All five of these narrators are amazing characters. I don't know how Amy Reed did it, but I totally felt like I knew and understood each one of them. With multiple narrators, it is easy to let them turn into stereotypes or cliches, but that is most definitely not the case in Clean. Kelly, Christopher, Olivia, Jason, and Eva are individuals and they each have a unique and intriguing story to tell,and they've all been through some pretty bad stuff. I can't even pick a favorite character because I felt for and connected with each one in a different way. Their issues are so real, but so is their recovery: the transformation these characters undergo over the course of this short novel is incredible, but in a very realistic way.

The focus is most definitely on these five characters, but the secondary characters are complex and interesting as well. I loved the little glimpses we got into the lives of the other patients, as well as the family members of the main characters - I despised some and felt for others, but they're all well-written characters. I also loved Shirley,the teen's counselor - I don't know how realistic she is as a counselor, but I loved the way she talked to the teens and called them out on their privilege and bs.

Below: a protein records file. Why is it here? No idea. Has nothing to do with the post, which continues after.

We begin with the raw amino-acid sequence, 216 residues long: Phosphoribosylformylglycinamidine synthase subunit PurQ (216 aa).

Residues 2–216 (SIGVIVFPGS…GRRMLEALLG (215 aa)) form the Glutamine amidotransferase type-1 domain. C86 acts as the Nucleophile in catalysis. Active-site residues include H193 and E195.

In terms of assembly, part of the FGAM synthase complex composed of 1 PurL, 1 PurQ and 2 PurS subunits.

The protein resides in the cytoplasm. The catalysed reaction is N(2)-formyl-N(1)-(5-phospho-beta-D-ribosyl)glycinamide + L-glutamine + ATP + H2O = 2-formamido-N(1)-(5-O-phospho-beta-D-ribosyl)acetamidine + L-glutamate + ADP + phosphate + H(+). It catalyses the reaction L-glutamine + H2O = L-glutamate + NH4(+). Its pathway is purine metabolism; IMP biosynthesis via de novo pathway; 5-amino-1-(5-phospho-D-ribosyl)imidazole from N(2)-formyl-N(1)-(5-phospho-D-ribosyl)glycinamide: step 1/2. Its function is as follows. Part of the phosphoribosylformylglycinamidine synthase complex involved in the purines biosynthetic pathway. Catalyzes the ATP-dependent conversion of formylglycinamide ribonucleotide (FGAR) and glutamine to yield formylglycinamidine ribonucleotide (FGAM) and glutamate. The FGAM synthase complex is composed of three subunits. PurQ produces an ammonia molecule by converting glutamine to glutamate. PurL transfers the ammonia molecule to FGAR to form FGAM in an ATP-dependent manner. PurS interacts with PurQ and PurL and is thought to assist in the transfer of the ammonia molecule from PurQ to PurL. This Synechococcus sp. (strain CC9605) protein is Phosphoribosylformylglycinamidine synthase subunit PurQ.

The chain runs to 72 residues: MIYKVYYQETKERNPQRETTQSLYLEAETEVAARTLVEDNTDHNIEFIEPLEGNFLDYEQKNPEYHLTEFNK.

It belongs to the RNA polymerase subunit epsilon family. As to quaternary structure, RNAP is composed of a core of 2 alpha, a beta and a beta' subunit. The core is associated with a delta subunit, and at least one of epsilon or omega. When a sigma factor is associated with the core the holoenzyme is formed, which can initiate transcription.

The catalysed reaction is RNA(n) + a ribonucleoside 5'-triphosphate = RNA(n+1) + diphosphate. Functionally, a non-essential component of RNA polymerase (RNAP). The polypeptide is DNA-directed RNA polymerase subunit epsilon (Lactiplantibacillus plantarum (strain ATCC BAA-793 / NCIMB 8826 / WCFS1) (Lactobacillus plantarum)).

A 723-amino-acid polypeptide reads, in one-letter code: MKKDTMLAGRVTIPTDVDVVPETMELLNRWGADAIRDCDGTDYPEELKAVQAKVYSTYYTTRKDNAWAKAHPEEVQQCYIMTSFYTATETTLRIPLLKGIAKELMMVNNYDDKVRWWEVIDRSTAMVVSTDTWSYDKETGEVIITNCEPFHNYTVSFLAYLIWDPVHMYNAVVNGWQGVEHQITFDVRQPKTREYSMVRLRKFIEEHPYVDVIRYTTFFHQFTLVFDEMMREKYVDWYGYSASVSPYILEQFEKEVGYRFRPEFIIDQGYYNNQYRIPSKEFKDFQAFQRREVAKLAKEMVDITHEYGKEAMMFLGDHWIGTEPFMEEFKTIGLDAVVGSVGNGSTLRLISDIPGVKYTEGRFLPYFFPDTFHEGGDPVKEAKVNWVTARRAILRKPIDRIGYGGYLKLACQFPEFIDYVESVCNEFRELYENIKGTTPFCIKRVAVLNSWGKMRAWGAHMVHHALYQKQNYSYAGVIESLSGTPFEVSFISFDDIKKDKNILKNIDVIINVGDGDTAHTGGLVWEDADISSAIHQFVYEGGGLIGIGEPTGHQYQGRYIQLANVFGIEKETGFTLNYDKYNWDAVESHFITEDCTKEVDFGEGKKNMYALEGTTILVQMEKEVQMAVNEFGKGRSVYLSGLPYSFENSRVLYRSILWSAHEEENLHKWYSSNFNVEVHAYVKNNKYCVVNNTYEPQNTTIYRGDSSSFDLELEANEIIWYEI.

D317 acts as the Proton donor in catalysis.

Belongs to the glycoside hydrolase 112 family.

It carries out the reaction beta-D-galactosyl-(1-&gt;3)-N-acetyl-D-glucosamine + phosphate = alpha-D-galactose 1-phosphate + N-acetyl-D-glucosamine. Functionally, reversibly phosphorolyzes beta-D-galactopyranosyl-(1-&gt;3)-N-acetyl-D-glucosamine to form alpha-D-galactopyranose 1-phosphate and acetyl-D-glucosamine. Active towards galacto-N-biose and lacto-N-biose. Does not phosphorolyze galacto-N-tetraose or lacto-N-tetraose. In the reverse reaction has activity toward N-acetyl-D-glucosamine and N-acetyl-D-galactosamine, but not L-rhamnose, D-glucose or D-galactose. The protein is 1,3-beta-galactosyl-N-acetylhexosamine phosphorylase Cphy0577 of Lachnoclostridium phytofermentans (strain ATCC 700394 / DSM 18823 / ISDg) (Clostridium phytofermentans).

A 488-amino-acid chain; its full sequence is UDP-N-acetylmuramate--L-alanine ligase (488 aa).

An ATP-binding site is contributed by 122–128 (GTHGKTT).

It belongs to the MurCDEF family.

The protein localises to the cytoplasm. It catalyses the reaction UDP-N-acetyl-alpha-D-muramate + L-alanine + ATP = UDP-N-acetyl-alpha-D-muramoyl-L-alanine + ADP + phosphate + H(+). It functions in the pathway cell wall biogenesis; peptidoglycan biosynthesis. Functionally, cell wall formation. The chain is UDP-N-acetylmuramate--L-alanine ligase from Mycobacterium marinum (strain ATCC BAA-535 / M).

It took me a while to get used to the format, but once I got into it, I really loved it. Parts of this novel is written in regular narrative from the POVs of the five MCs, but in between we have the scripts of their group therapy sessions and we have the character's answers to questionnaires and their personal essays. All of these methods were interesting ways to get to know the characters; they cut out any unnecessary commentary and made me feel like I was right inside the characters' heads.

Really, I loved everything about Clean. No, you don't get quite as much of the emotional journey you would get following just one character, but that's fine, because that's not what Clean is supposed to be. Clean tells the story of five very different but similarly troubled teens, and it's a fascinating reading experience. With incredible, honest writing and complex, realistic characters, Clean is an important and powerful story that I definitely recommend.